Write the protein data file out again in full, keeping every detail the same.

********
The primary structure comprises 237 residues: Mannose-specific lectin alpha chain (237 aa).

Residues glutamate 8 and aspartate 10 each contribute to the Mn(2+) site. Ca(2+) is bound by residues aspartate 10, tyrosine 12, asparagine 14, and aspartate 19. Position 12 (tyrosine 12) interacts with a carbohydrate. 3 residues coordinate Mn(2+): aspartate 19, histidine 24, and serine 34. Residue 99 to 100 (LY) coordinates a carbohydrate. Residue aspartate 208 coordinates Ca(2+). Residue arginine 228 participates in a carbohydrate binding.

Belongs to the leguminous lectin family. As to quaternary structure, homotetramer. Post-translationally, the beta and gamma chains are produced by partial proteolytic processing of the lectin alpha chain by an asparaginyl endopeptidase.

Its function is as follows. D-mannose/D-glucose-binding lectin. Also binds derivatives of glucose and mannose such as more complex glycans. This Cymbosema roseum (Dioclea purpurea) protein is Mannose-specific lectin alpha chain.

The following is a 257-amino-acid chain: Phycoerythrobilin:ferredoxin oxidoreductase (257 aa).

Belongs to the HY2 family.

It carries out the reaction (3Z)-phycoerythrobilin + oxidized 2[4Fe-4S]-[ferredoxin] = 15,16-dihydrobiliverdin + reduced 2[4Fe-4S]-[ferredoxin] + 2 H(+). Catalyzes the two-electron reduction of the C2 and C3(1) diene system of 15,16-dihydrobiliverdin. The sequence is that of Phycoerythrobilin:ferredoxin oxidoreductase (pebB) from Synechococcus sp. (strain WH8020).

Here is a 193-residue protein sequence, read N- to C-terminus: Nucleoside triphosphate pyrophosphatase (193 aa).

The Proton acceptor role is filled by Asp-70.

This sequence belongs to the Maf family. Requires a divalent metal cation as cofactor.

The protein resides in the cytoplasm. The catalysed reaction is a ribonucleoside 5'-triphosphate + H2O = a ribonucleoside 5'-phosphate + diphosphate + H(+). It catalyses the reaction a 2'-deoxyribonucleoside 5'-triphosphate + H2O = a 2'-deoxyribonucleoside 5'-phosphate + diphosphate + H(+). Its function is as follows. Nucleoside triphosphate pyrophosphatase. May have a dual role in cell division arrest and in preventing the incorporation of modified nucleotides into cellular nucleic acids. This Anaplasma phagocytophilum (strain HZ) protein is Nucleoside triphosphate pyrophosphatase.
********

The primary structure comprises 237 residues: Mannose-specific lectin alpha chain (237 aa).

Residues glutamate 8 and aspartate 10 each contribute to the Mn(2+) site. Ca(2+) is bound by residues aspartate 10, tyrosine 12, asparagine 14, and aspartate 19. Position 12 (tyrosine 12) interacts with a carbohydrate. 3 residues coordinate Mn(2+): aspartate 19, histidine 24, and serine 34. Residue 99 to 100 (LY) coordinates a carbohydrate. Residue aspartate 208 coordinates Ca(2+). Residue arginine 228 participates in a carbohydrate binding.

Belongs to the leguminous lectin family. As to quaternary structure, homotetramer. Post-translationally, the beta and gamma chains are produced by partial proteolytic processing of the lectin alpha chain by an asparaginyl endopeptidase.

Its function is as follows. D-mannose/D-glucose-binding lectin. Also binds derivatives of glucose and mannose such as more complex glycans. This Cymbosema roseum (Dioclea purpurea) protein is Mannose-specific lectin alpha chain.

The following is a 257-amino-acid chain: Phycoerythrobilin:ferredoxin oxidoreductase (257 aa).

Belongs to the HY2 family.

It carries out the reaction (3Z)-phycoerythrobilin + oxidized 2[4Fe-4S]-[ferredoxin] = 15,16-dihydrobiliverdin + reduced 2[4Fe-4S]-[ferredoxin] + 2 H(+). Catalyzes the two-electron reduction of the C2 and C3(1) diene system of 15,16-dihydrobiliverdin. The sequence is that of Phycoerythrobilin:ferredoxin oxidoreductase (pebB) from Synechococcus sp. (strain WH8020).

Here is a 193-residue protein sequence, read N- to C-terminus: Nucleoside triphosphate pyrophosphatase (193 aa).

The Proton acceptor role is filled by Asp-70.

This sequence belongs to the Maf family. Requires a divalent metal cation as cofactor.

The protein resides in the cytoplasm. The catalysed reaction is a ribonucleoside 5'-triphosphate + H2O = a ribonucleoside 5'-phosphate + diphosphate + H(+). It catalyses the reaction a 2'-deoxyribonucleoside 5'-triphosphate + H2O = a 2'-deoxyribonucleoside 5'-phosphate + diphosphate + H(+). Its function is as follows. Nucleoside triphosphate pyrophosphatase. May have a dual role in cell division arrest and in preventing the incorporation of modified nucleotides into cellular nucleic acids. This Anaplasma phagocytophilum (strain HZ) protein is Nucleoside triphosphate pyrophosphatase.